Former KPD Deputy Chief to Manage UT’s National Forensic Science Institute

KNOXVILLE — Knoxville Police Department Deputy Chief Don Green is taking his leadership and instruction expertise to one of the nation’s foremost training programs for crime scene investigators.

Don Green
Don Green
Green will join the University of Tennessee Law Enforcement Innovation Center (LEIC) as program manager of the National Forensic Science Institute (NFSI) on April 1.

Green has been with the KPD since 1979 and last served as division commander for the department’s Criminal Investigative Division. In previous assignments, Green dealt with school safety and security planning, weapons of mass destruction and homeland security, leadership training and special projects.

“Don’s diverse background in law enforcement instruction and management make him well-prepared and qualified to lead the National Forensic Science Institute,” said Daniel Baker, LEIC executive director. “His knowledge of school safety, homeland security and leadership projects will be an asset to many programs at LEIC.”

Green has a strong history with the university already. He has provided instruction and technical assistance for LEIC for several years, and he has a bachelor’s degree in psychology and a master’s degree in criminal justice from UT.

Green also is a graduate of the 204th session of the FBI National Academy and the 28th session of the Senior Management Institute for Police.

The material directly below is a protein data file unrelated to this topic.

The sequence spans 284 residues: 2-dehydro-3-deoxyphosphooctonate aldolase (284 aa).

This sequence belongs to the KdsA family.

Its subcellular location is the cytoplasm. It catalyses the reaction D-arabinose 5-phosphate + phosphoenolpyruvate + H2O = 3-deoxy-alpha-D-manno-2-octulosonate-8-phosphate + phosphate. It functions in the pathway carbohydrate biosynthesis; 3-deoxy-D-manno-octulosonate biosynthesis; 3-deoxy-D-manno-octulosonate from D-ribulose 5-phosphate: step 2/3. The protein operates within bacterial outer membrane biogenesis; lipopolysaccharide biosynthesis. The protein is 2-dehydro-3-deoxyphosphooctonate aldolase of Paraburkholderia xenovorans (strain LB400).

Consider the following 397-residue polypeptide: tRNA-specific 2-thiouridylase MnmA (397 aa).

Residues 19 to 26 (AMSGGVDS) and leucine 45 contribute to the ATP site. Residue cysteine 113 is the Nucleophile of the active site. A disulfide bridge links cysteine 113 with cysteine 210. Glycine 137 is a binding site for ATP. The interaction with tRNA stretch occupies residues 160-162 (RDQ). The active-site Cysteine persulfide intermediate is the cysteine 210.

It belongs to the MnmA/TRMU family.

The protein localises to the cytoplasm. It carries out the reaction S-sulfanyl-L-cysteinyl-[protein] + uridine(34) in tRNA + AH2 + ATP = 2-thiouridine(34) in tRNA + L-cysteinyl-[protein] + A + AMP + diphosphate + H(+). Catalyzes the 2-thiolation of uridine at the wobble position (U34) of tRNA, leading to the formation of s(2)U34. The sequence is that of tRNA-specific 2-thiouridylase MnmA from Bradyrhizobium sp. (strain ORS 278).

At LEIC, Green will oversee the National Forensic Academy (NFA), a 10-week, hands-on training program for crime scene investigators (CSIs).

The NFA was recognized in 2007 by the International Association of Chiefs of Police with the first August Vollmer Excellence in Forensic Science Award. Funded primarily by the Bureau of Justice Assistance, the NFA has trained more than 300 CSIs from 44 states and the District of Columbia in evidence identification, collection and preservation.

“Don’s extensive law enforcement experience, particularly his work with criminal investigations and in managing crime scene investigations, will greatly benefit the advancement of the NFA,” Baker said.

Green is a member of the International Association of Chiefs of Police, the Tennessee Association of Chiefs of Police, Tennessee Law Enforcement Executive Development Alumni, National Academy Associates and the Police Executive Research Forum. In 2004, he received the President’s Award from the Tennessee Association of Chiefs of Police.

Green serves on the Tennessee Governor’s Homeland Security Council and the Prevention Advisory Committee for the National Center on Missing and Exploited Children; he also chairs both the Internet Crime Against Children and Homeland Security Committees for the Tennessee Association of Chiefs of Police.


Contacts:

Queena Jones, (865) 974-1533, queena.jones@tennessee.edu